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# Using Graph and Vertex Entropy to Compare Empirical Graphs with Theoretical Graph Models†

1
Institute of Informatics, Wrocław University of Science and Technology, Wybrzeże Wyspiańskiego 27, 50-370 Wrocław, Poland
2
Institute of Computing Science, Poznań University of Technology, Piotrowo 2, 60-965 Poznań, Poland
*
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This paper is an extended version of our paper published in 2nd International Electronic Conference on Entropy and Its Applications, 15–30 November 2015.
Academic Editors: Dawn E. Holmes and Kevin H. Knuth
Entropy 2016, 18(9), 320; https://doi.org/10.3390/e18090320
Received: 31 May 2016 / Revised: 19 July 2016 / Accepted: 24 August 2016 / Published: 5 September 2016
Over the years, several theoretical graph generation models have been proposed. Among the most prominent are: the Erdős–Renyi random graph model, Watts–Strogatz small world model, Albert–Barabási preferential attachment model, Price citation model, and many more. Often, researchers working with real-world data are interested in understanding the generative phenomena underlying their empirical graphs. They want to know which of the theoretical graph generation models would most probably generate a particular empirical graph. In other words, they expect some similarity assessment between the empirical graph and graphs artificially created from theoretical graph generation models. Usually, in order to assess the similarity of two graphs, centrality measure distributions are compared. For a theoretical graph model this means comparing the empirical graph to a single realization of a theoretical graph model, where the realization is generated from the given model using an arbitrary set of parameters. The similarity between centrality measure distributions can be measured using standard statistical tests, e.g., the Kolmogorov–Smirnov test of distances between cumulative distributions. However, this approach is both error-prone and leads to incorrect conclusions, as we show in our experiments. Therefore, we propose a new method for graph comparison and type classification by comparing the entropies of centrality measure distributions (degree centrality, betweenness centrality, closeness centrality). We demonstrate that our approach can help assign the empirical graph to the most similar theoretical model using a simple unsupervised learning method. View Full-Text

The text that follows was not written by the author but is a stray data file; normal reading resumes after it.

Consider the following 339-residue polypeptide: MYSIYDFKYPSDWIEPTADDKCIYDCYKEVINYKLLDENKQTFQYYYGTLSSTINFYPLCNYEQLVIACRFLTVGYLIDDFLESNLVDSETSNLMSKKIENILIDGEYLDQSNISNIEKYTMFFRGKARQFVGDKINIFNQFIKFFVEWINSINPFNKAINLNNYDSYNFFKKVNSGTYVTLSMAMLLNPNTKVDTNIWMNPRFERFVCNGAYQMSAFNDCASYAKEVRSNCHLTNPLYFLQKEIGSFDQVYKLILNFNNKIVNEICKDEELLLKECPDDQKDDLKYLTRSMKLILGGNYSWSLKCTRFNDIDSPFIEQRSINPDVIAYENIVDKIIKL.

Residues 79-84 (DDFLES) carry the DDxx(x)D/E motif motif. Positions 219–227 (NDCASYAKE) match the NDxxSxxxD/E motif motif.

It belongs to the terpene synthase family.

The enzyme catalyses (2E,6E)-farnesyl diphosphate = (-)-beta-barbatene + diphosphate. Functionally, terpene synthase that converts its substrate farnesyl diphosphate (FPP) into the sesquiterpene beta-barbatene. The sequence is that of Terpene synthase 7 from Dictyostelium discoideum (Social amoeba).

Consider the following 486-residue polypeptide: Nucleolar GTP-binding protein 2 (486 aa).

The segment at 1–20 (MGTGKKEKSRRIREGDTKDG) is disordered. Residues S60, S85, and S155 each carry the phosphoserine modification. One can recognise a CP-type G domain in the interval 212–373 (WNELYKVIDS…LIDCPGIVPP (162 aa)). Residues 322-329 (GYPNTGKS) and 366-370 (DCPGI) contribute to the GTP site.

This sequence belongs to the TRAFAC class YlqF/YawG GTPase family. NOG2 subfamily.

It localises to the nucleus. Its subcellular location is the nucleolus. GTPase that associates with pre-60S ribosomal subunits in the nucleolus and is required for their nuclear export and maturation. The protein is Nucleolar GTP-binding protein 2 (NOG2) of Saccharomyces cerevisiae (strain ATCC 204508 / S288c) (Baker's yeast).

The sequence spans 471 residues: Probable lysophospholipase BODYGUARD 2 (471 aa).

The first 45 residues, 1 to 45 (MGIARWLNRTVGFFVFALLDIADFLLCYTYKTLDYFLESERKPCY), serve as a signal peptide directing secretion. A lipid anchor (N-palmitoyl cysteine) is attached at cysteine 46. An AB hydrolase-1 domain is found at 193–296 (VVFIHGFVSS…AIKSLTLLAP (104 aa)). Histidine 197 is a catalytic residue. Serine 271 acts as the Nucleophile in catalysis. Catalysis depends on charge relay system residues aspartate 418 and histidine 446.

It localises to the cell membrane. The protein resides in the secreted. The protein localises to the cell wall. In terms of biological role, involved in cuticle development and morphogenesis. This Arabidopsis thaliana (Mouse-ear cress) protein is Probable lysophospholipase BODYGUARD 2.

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Kajdanowicz, T.; Morzy, M. Using Graph and Vertex Entropy to Compare Empirical Graphs with Theoretical Graph Models. Entropy 2016, 18, 320.